Wednesday 3 October 2018

I was glad to see that Amory Lovins returned to the subject of the size of the energy efficiency resource in a recent paper in Environmental Research Letters[1].  Amory mentions the oil and gas resource and reserve analogy that I wrote about again in May. The energy efficiency resource, just like other resources, is really found in the minds of people and the scale of the energy efficiency resource, just like oil and gas, is defined by our ways of thinking about them.  Amory says in one of his brilliant phrases; “energy efficiency resources are infinitely expandable assemblages of ideas that deplete nothing but stupidity – a very abundant if not expanding resource”.  My PhD back in the early 1980s, “The Potential for Energy Conserving Capital Equipment in UK Industry”, examined the viability of Gerald Leach’s 1979 Low Energy Strategy for the UK[2] and came to the conclusion that such a future was possible (in industry) even though it involved an improvement in energy efficiency of c.30%.  As I have written about before[3], we have practically achieved that future – a future that back then was regarded as impossible by the energy industry, the government and most analysts at the time.


My view is that the potential using proven technology, current economics and “standard thinking” about energy efficiency is always about 30%.  Thinking about energy efficiency in a different way using the integrative design techniques long pushed by Amory and others, but still not widely adopted, increases the size of the economic potential to much higher levels, maybe 60-70%.


As is often the way several ideas or conversations come together at once.  I am currently reading “Zeronauts[4] by environmental business guru John Elkington.  It highlights the power of the idea of aiming for zero – zero energy, zero emissions, and zero environmental impact and highlights leaders who have worked to turn this idea into reality.  Totally zero may not be possible in a particular situation but it is a powerful organising idea that opens up what may be possible.  If leaders and decision makers don’t set a target and simply accept for instance a building built to building regulations, the potential efficiency resource remains unidentified and unexploited.  Setting a target of zero energy may not actually result in zero but it certainly expands the way the design team and others think.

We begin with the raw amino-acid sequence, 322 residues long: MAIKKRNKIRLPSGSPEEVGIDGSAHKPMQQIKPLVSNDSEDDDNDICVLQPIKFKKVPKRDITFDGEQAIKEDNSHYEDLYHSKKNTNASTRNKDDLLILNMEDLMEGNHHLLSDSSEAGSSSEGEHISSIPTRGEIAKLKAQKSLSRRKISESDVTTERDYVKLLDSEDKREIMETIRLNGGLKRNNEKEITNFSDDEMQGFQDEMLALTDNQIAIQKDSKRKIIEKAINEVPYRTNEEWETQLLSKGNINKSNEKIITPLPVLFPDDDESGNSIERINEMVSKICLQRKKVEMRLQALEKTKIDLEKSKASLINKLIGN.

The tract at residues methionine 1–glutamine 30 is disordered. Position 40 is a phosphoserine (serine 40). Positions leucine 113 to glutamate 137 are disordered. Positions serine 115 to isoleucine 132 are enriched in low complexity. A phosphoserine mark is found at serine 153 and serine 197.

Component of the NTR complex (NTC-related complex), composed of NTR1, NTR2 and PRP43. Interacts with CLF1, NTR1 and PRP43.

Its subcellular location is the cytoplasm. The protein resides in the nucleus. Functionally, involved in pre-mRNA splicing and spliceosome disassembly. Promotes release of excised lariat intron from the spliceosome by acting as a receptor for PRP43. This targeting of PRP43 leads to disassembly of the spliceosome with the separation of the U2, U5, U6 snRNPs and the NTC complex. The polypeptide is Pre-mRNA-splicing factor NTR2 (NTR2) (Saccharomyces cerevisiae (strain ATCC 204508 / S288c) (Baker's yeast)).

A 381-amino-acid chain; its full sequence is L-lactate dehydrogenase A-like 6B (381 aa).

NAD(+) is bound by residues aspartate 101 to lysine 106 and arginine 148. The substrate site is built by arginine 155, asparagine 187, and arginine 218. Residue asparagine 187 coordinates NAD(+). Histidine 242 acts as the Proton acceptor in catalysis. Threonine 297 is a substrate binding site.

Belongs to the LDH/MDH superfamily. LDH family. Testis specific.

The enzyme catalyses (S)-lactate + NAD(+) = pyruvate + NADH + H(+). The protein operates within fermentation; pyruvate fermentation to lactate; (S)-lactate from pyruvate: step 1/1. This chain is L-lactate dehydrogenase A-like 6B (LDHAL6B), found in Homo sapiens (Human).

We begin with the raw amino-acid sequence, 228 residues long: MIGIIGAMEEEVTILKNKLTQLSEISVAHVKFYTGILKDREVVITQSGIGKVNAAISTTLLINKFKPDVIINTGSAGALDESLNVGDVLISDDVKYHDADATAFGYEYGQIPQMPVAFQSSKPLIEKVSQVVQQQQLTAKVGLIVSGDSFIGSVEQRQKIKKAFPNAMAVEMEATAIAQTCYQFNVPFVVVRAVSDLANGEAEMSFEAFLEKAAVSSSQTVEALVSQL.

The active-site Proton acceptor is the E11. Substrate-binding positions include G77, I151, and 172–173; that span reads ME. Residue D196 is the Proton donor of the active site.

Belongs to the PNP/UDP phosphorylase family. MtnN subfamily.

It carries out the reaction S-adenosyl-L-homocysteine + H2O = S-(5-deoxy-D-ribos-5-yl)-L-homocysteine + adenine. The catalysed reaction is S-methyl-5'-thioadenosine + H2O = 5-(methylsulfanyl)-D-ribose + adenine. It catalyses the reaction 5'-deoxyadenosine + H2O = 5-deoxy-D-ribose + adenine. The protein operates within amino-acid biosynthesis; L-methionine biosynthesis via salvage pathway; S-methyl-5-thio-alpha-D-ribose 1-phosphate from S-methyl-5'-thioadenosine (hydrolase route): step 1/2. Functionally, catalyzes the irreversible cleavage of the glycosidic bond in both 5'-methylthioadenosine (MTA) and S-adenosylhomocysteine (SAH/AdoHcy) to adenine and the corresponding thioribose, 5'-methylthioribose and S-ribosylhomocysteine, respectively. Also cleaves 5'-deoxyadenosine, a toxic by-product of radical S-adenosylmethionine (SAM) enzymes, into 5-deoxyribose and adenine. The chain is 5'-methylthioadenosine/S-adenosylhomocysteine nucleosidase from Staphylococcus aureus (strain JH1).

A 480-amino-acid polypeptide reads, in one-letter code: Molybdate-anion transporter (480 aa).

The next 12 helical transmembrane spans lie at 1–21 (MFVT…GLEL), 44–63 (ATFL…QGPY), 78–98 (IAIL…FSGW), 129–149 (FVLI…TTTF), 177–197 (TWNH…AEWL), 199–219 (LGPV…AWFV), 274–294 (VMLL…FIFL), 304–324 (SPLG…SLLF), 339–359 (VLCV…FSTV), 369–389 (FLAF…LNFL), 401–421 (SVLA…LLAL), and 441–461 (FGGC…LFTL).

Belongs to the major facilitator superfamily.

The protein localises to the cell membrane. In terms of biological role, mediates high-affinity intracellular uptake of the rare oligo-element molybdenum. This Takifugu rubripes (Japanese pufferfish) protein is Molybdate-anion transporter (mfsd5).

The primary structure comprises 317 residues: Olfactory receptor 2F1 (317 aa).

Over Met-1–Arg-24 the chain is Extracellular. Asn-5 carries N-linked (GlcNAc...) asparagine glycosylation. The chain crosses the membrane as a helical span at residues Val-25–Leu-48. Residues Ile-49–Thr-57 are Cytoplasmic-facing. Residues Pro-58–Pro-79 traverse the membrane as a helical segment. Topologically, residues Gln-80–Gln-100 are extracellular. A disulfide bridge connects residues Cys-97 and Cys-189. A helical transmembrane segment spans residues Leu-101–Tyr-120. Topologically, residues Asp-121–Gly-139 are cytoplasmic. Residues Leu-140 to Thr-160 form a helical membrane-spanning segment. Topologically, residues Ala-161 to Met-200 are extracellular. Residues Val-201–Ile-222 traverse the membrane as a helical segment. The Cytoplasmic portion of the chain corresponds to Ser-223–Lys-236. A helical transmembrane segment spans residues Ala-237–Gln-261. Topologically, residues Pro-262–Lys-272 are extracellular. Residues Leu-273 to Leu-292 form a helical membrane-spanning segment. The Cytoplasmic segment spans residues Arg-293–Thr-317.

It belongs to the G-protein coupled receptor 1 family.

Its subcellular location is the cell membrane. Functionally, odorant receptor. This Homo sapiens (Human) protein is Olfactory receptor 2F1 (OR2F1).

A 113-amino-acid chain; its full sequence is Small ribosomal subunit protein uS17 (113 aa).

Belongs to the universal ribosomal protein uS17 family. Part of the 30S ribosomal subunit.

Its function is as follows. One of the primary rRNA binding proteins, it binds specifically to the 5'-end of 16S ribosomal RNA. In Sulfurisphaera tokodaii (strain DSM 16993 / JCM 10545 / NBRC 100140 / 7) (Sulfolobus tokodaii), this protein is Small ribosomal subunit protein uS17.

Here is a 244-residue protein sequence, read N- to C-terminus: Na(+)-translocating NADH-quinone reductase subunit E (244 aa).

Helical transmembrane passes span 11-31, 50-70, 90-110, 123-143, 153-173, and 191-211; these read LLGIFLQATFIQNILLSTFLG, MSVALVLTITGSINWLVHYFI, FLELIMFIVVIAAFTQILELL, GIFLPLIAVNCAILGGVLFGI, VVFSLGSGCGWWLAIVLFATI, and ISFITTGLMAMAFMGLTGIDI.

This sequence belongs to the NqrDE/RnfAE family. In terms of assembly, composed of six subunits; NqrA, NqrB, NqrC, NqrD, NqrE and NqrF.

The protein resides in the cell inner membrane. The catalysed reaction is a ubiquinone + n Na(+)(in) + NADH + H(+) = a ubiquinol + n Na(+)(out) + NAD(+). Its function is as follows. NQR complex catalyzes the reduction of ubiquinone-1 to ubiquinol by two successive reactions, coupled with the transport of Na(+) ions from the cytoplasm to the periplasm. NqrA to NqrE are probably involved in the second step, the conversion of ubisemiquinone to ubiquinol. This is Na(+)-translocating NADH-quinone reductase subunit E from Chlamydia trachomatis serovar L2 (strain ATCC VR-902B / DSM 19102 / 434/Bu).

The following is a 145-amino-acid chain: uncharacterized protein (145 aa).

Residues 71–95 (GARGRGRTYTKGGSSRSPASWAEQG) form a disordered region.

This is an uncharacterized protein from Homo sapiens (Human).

At the AECB’s recent conference, which was held in a community centre built to Passive House standards, I visited some Passive Houses and the Passive House technology is another example of how the mind defines the resource.  Passive House is a technology, a combination of thinking and physical technologies, that enables the construction of a house that uses much less energy than a house built to building regulations, as well as delivering better comfort.  If all new housing was built to Passive House standards the energy saving compared to houses built to code would be immense but most developers don’t even consider it, either because they don’t know about it or they believe it will cost more, or they don’t trust it.  It takes leadership, stepping out of the norm, to specify a Passive House design as well as persistence often in the face of opposition.


Many large new developments are now being built with district heating to meet planning regulations.  It would be much more cost-effective to simply build the development to Passive House standards, thus eliminating the need for district heating with all of its central plant pipes, heat exchangers and control systems, all of which have on-going maintenance requirements. But again, unless leaders and decision makers consider the possibility, as well as the benefits, that potential energy efficiency resource will not be exploited, locking in unnecessary energy use and complexity for many years or even decades.


To make another connection, this week I participated in the first Advisory Council meeting of the Horizon 2020 funded project, M-Benefits[5]. This important project is developing tools to help decision makers incorporate multiple non-energy benefits into decision making about energy efficiency projects. As I have said before, these non-energy benefits such as health, well-being, productivity, better learning outcomes etc., are far more strategic and therefore far more interesting to decision makers than simple energy cost savings.  We need to focus selling efforts for low energy solutions on those benefits and regard energy (& consequent energy cost savings) almost as a bonus. Doing so will lead to better business cases, higher rates of approval for projects and higher investment into energy efficient solutions.


So for any situation, industry, commerce, domestic, or transport, we can continue to think about the energy efficiency resource in the old way – and we will achieve significant economic and environmental gains, or we can change the way we think about it, aim for zero, insist on integrative design and value non-energy benefits and we will achieve far more, far more than the mainstream views on what is possible.









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Dr Steven Fawkes

Welcome to my blog on energy efficiency and energy efficiency financing. The first question people ask is why my blog is called 'only eleven percent' - the answer is here. I look forward to engaging with you!

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